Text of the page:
99% of the time, our anger is merely a symptom of the hurt that’s going on inside. Angry at your spouse? Is it an ongoing anger that seems to hover over you all day long? If I were to coach you through it, I’d skip over the angry parts and look for the places you’re feeling hurt. And I’d bet there would be a mountain of them.
I’d also bet that during your arguments you’re not getting listened to.
One of the deepest ways we hurt each other is to refuse to give our spouses/friends/kids/parents/significant others a voice. When we ignore their point of view, we send a subtle, very powerful message that we don’t give a rat’s ass about them. We don’t just send the message that their opinion sucks, we send the message that they suck.
We don’t intend to send that message, and we certainly don’t feel that way about them, but that’s how we come across when we refuse to listen, especially in the sensitive, deeply personal, emotionally heated moments that characterize most arguments.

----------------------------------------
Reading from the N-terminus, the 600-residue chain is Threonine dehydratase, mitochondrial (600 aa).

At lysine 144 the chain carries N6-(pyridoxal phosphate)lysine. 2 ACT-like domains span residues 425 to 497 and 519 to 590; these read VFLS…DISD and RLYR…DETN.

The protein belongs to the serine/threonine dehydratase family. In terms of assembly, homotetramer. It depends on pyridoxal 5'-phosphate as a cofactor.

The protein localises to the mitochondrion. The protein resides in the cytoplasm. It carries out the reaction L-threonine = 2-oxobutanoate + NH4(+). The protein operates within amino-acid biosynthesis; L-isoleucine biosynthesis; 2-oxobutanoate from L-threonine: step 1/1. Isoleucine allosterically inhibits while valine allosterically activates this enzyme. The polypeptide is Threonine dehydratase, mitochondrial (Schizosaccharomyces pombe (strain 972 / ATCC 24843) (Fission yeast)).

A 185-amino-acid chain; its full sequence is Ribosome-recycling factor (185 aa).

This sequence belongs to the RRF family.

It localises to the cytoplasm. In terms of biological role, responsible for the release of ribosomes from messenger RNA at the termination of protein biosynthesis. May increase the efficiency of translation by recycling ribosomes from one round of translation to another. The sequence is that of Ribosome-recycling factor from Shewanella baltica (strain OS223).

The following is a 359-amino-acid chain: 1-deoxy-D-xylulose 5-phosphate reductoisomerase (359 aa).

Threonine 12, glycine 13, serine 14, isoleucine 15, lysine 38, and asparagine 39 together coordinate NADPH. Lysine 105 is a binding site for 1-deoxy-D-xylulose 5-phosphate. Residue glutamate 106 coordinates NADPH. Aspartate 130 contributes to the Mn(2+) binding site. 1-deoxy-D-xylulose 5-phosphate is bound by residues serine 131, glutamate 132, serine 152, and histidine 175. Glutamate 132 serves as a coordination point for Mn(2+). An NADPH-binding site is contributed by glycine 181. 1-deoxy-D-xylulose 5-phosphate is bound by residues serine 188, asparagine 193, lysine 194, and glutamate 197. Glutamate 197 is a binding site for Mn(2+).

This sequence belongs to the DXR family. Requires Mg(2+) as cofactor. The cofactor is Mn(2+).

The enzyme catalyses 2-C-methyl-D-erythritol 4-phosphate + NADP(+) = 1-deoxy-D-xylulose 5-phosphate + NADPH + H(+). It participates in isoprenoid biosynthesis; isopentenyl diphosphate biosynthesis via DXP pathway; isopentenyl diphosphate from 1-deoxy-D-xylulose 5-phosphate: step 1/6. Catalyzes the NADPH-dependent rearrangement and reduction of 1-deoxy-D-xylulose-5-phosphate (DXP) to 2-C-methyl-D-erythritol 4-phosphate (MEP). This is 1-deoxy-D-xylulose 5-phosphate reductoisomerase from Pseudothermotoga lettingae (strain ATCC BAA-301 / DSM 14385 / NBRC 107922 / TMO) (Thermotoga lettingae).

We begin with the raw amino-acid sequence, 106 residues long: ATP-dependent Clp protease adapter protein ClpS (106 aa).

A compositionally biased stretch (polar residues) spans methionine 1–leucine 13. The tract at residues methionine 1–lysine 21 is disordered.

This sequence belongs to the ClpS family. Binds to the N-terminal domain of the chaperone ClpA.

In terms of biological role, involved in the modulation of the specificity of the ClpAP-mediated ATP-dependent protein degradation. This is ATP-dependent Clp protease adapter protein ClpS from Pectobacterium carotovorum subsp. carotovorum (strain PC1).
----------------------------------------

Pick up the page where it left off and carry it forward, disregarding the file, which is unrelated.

I’ve started trying to listen more, not just because my wife is super smart and usually has something I need to listen to, but because she needs to know how much I care. She needs to have a voice in these arguments and I’m the only one that can give it to her.
I’ve also begun to learn the art of tabling my opinion for later. At times I can muster the maturity to listen, repeat back what she’s said to make sure I’ve understood her, then think about things for a bit. I ask myself – do I need to push my agenda? Do I need to talk to some people about this first; get some other perspectives?
There’s nothing forcing me to push my point of view in the heated moments. I can honor my own perspective while tabling it for a bit. But for so many of our married years I saw it as a grave injustice if I didn’t voice my concerns as quickly as possible.
Our emotions get under control, real quick, when my wife feels listened to, and vice versa. Our fights don’t last nearly as long as they used to, mainly because we’re not hurting each other during our fights like we used to.